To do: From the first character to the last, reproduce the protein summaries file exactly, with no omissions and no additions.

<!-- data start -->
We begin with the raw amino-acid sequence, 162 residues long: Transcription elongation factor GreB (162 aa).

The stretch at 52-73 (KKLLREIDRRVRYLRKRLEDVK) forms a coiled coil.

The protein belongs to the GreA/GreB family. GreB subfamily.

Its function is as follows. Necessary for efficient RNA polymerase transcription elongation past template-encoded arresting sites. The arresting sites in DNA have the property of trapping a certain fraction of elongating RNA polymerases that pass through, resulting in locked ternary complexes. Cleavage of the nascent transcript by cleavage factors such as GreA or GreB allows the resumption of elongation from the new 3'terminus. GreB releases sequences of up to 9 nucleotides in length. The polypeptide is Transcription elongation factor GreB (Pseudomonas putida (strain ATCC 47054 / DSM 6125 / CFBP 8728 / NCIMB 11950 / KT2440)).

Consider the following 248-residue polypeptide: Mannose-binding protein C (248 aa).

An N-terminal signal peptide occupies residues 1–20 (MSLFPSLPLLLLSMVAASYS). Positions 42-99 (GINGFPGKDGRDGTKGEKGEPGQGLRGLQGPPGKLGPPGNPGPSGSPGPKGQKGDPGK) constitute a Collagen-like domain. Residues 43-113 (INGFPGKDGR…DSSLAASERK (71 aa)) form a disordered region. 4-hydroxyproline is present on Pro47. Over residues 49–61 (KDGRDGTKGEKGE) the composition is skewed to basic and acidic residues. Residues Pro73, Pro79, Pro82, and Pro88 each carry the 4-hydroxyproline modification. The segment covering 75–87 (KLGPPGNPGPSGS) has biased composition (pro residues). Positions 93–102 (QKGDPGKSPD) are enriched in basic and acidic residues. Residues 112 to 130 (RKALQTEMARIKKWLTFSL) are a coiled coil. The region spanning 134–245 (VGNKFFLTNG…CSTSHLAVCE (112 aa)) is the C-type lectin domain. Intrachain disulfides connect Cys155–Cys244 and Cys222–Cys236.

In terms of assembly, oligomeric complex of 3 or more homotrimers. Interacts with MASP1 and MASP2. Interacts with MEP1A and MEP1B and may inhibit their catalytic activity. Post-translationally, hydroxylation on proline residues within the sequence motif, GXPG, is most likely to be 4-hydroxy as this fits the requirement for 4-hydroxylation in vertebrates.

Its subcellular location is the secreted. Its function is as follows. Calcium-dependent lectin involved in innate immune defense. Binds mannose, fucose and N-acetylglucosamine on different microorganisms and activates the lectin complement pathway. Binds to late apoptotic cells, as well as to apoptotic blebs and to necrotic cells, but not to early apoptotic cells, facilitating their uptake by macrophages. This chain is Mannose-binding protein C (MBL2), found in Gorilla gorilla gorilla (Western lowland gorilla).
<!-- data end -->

We begin with the raw amino-acid sequence, 162 residues long: Transcription elongation factor GreB (162 aa).

The stretch at 52-73 (KKLLREIDRRVRYLRKRLEDVK) forms a coiled coil.

The protein belongs to the GreA/GreB family. GreB subfamily.

Its function is as follows. Necessary for efficient RNA polymerase transcription elongation past template-encoded arresting sites. The arresting sites in DNA have the property of trapping a certain fraction of elongating RNA polymerases that pass through, resulting in locked ternary complexes. Cleavage of the nascent transcript by cleavage factors such as GreA or GreB allows the resumption of elongation from the new 3'terminus. GreB releases sequences of up to 9 nucleotides in length. The polypeptide is Transcription elongation factor GreB (Pseudomonas putida (strain ATCC 47054 / DSM 6125 / CFBP 8728 / NCIMB 11950 / KT2440)).

Consider the following 248-residue polypeptide: Mannose-binding protein C (248 aa).

An N-terminal signal peptide occupies residues 1–20 (MSLFPSLPLLLLSMVAASYS). Positions 42-99 (GINGFPGKDGRDGTKGEKGEPGQGLRGLQGPPGKLGPPGNPGPSGSPGPKGQKGDPGK) constitute a Collagen-like domain. Residues 43-113 (INGFPGKDGR…DSSLAASERK (71 aa)) form a disordered region. 4-hydroxyproline is present on Pro47. Over residues 49–61 (KDGRDGTKGEKGE) the composition is skewed to basic and acidic residues. Residues Pro73, Pro79, Pro82, and Pro88 each carry the 4-hydroxyproline modification. The segment covering 75–87 (KLGPPGNPGPSGS) has biased composition (pro residues). Positions 93–102 (QKGDPGKSPD) are enriched in basic and acidic residues. Residues 112 to 130 (RKALQTEMARIKKWLTFSL) are a coiled coil. The region spanning 134–245 (VGNKFFLTNG…CSTSHLAVCE (112 aa)) is the C-type lectin domain. Intrachain disulfides connect Cys155–Cys244 and Cys222–Cys236.

In terms of assembly, oligomeric complex of 3 or more homotrimers. Interacts with MASP1 and MASP2. Interacts with MEP1A and MEP1B and may inhibit their catalytic activity. Post-translationally, hydroxylation on proline residues within the sequence motif, GXPG, is most likely to be 4-hydroxy as this fits the requirement for 4-hydroxylation in vertebrates.

Its subcellular location is the secreted. Its function is as follows. Calcium-dependent lectin involved in innate immune defense. Binds mannose, fucose and N-acetylglucosamine on different microorganisms and activates the lectin complement pathway. Binds to late apoptotic cells, as well as to apoptotic blebs and to necrotic cells, but not to early apoptotic cells, facilitating their uptake by macrophages. This chain is Mannose-binding protein C (MBL2), found in Gorilla gorilla gorilla (Western lowland gorilla).